Great writeup. I agree with your position, in fact recently posted “Tax Cuts are the Leeches of Voodoo economics” which goes on to suggest how to get us out of the more strategic problem which is: economics today is where medicine was in George Washinton’s time; he was bled to death by his well intentioned but medically ignorant doctors. Economics is not yet a science; until it has a scientific foundation (and that is doable but not in the works as yet), we will be whipsawed by the harebrained theories of the right and left.

    I’d appreciate your reaction to the proposal suggested in the last paragraphs…. I’m doing more than just writing that proposal.

    • Henry S. Cole, Ph.D. permalink*
      September 26, 2010 11:03 pm

      Ed, I agree and will elaborate: For one thing economics is stuck on an equilibrium model that has little bearing on the real world. Complex self organized systems are generally far from equilibrium, meaning you have to deal with non-linearities, interlinked feedback cycles, instabilities and the like. This is why I believe that we should be looking at ecosystems as models for economic resilience. Resilience meaning the ability of a system to absorb and recover from shocks while retaining functionality. Resilient systems are flexible rather than fragile. Among the characteristics of resilient ecosystems:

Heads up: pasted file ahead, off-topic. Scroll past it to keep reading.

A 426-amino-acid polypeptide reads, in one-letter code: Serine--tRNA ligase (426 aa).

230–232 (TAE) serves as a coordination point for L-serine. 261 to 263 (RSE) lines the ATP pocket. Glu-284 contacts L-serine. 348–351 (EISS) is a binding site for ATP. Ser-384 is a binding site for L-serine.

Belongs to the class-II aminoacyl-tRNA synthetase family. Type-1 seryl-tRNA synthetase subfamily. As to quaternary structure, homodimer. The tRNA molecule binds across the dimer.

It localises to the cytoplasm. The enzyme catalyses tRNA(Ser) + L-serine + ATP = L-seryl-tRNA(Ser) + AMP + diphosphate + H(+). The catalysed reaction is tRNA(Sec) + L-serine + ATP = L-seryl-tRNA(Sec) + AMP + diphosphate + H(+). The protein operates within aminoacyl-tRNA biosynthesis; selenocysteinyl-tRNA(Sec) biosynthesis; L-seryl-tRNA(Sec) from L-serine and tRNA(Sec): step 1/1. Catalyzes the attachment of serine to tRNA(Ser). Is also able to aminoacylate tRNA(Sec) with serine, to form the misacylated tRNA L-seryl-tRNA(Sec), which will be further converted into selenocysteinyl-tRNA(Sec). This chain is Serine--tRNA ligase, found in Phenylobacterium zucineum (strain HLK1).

1. Diversity (diversity of species and diversity within species)

      2. Based on renewable, non-depletive, non-extractive energy

      3. High levels of resource efficiency with high recycling rates of natural capital

      4. Localism: close location between production and consumption; resources are found close to home and recycled. Example, leaves fall, are broken down by bugs, fungi, bacteria, nutrients retained in soil can be reused by plants.

      4b. Localism-b: communities appropriate to environment; you don’t find orchids on the tundra (contributes to efficiency and resilience).